Higher Education News
The art exhibit “Total Tolerance,” featuring 2018 YoungArts winners in design, photography, visual arts and writing, recently opened at the U.S. Department of Education (ED). The first YoungArts exhibit at ED, it features a collection of work from 21 student artists and celebrates religious, cultural, gender and racial diversity. The works reflect the artists’ personal views on inequality and social justice and, in some cases, are directly rooted in their lived experiences.
YoungArts has been the sole nominating organization for the U.S. Presidential Scholars in the Arts since 1979. That year, the program was extended to recognize students who demonstrate exceptional talent in the visual, creative and performing arts. Evan Plummer, senior director of education for the National YoungArts Foundation, remarked, “For 37 years, YoungArts has identified and nurtured the most promising artists in the United States across 10 arts disciplines. The winners come from all 50 states and with a passion for their artistic practice.” Two of the artists featured in the exhibit, Ameya Okamoto of Catlin Gabel School in Portland, Oregon, and Aidan Forester of South Carolina Governor’s School for the Arts and Humanities in Greenville, were selected as 2018 U.S. Presidential Scholars.
The arts give all students the opportunity to experience a well-rounded education and an outlet to express issues that are affecting them in their daily lives. Jason Botel, principal deputy assistant secretary for elementary and secondary education, opened the program by stating the importance of the arts in allowing for this type of dialogue. He said, “Through arts … we gain a better understanding of one another and positively influence human lives in ways that no other academic discipline can possibly duplicate.”
The audience enjoyed a performance from 2018 YoungArts winner in spoken word, TiKa Wallace. An 11th-grader at George Mason High School in Falls Church, Virginia, she shared her view of the world — a result of her experiencing different communities and schools, and finding her voice within them. Performing her award-winning piece, “Death Jokes,” she asked the audience to “consider what you say before you say it” as in “When someone says ‘I feel like I’m going to die,’ You take them seriously” because “You had no idea what it means to be so powerless until you are … Watching someone self-destruct.”
Wallace’s mother, Katherine Williams, sent her from five to 10 years of age to the Shakespeare in the Park camp where she acted in and directed plays. Williams said “TiKa’s art gives a voice to other teens. … it is good that adults, as well, are hearing what teens are saying, thinking and feeling about the world.” Wallace said that, after she graduates, she would like to study American Sign Language interpretation and explore a career in theatre.
Amal Haddad, a senior at Albert Einstein High School in Kensington, Maryland, took her first visual arts classes in high school. Her winning YoungArts piece, “United in Anger,” is an artwork series she created about the 1980s AIDS epidemic, inspired by the Gran Fury activist artist collective in New York City that was determined to use the power of art to resolve the AIDS crisis. Haddad explained that she wrote a paper on AIDS that had to be devoid of emotion. Since she didn’t have a way to express her feelings in the writing assignment, she decided to put her piece back in the printer and superimpose the slogan “United in Anger” on it. This became an award-winning piece of art. Haddad’s experience in YoungArts resulted in a phenomenal success for her: “The first time I submitted work to an arts competition,” she said, “it was accepted.” This fall, she will attend Swarthmore College to study English.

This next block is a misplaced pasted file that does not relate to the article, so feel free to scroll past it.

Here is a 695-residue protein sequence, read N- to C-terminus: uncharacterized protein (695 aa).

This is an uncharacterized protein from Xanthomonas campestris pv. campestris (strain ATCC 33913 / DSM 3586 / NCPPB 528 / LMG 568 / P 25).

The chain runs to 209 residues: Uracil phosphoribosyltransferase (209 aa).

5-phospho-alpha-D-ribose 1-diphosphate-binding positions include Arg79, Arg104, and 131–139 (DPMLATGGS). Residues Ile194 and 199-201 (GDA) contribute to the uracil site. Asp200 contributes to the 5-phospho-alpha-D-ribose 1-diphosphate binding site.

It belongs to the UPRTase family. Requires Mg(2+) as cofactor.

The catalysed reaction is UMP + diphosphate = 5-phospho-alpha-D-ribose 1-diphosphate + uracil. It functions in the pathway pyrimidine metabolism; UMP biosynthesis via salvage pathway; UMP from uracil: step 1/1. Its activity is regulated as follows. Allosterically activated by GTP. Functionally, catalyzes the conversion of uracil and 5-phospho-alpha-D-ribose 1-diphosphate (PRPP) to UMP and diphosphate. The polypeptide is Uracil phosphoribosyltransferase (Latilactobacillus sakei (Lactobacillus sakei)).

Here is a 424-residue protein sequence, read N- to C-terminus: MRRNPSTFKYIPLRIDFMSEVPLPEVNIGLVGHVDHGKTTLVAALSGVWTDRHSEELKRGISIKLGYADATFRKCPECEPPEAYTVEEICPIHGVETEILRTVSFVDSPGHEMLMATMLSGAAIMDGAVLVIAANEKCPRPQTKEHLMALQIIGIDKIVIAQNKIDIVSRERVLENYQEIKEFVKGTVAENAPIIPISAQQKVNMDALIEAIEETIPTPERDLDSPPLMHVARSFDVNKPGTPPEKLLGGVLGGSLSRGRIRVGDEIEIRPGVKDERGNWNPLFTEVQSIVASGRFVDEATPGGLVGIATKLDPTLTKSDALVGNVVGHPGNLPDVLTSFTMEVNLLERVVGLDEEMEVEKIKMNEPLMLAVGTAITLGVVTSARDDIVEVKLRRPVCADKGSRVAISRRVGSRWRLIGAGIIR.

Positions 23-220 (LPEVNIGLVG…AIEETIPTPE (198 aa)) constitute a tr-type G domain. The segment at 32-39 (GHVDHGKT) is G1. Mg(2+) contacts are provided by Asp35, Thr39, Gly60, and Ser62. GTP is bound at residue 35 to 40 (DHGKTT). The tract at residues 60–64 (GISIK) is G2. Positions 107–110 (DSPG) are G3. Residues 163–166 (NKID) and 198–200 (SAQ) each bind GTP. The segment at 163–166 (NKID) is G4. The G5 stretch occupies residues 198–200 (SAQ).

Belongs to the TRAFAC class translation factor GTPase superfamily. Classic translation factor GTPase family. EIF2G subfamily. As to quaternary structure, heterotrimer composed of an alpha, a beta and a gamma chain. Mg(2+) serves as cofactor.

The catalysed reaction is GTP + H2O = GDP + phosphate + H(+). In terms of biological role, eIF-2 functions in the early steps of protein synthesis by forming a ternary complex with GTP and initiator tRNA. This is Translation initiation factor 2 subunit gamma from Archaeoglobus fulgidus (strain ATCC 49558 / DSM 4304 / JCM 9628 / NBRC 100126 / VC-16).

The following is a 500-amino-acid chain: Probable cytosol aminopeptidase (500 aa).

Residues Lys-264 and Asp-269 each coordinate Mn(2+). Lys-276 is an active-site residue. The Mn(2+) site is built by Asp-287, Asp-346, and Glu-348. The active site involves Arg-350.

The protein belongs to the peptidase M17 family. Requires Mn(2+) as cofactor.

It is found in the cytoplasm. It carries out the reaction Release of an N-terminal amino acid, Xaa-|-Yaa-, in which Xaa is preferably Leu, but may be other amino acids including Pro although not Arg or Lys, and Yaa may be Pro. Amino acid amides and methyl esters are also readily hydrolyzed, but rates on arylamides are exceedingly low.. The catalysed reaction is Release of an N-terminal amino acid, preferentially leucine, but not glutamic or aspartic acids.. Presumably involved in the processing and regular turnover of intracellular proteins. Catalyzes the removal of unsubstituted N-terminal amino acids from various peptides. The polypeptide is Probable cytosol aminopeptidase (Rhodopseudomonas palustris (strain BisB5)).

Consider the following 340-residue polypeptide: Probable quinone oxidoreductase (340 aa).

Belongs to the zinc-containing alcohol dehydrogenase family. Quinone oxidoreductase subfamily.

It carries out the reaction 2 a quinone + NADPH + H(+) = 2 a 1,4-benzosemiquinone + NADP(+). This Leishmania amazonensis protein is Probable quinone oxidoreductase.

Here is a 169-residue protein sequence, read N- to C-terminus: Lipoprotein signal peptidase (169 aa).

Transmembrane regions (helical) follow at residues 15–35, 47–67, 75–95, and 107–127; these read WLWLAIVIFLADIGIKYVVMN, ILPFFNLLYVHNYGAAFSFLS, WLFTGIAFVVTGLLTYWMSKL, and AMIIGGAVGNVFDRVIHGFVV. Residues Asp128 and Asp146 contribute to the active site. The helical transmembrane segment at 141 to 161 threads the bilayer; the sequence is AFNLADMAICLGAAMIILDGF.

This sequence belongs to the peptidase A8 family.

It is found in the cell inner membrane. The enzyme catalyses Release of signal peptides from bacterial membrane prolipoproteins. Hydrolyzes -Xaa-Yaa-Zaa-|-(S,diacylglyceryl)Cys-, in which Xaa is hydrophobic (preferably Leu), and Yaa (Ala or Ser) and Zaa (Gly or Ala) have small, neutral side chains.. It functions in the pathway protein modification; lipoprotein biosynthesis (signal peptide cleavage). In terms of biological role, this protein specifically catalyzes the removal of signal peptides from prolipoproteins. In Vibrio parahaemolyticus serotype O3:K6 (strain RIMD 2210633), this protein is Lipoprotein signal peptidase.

Prior to the ceremonial ribbon-cutting that formally opened the exhibit, Jacquelyn Zimmermann, director of ED’s Student Art Exhibit Program, invited the audience to speak to the artists during the viewing to help advance an understanding and tolerance of other viewpoints. She said, “The performing and the visual arts are honest, courageous revelations from various experiences and personal views of the artists on issues of inequality, social justice and intolerance. … these demonstrations of problem solving represent the value and power of the arts, and why every student should have the opportunity to learn them in school.”
The exhibit is on display until June 30, 2018. You are invited to view the work and join the conversation on “total tolerance.”
Click here for photos of this exhibit opening.
Chareese Ross is in the Department of Education’s Office of Communications and Outreach.
All photos are by ED photographer Leslie Williams.
ED’s Student Art Exhibit Program provides students and teachers with an opportunity to display creative work from the classroom in a highly public space that honors it as an effective path to learning and knowledge for all. To visit the exhibits or for information about exhibiting, contact Jackye Zimmermann at firstname.lastname@example.org or visit https://www.ed.gov/student-art-exhibit.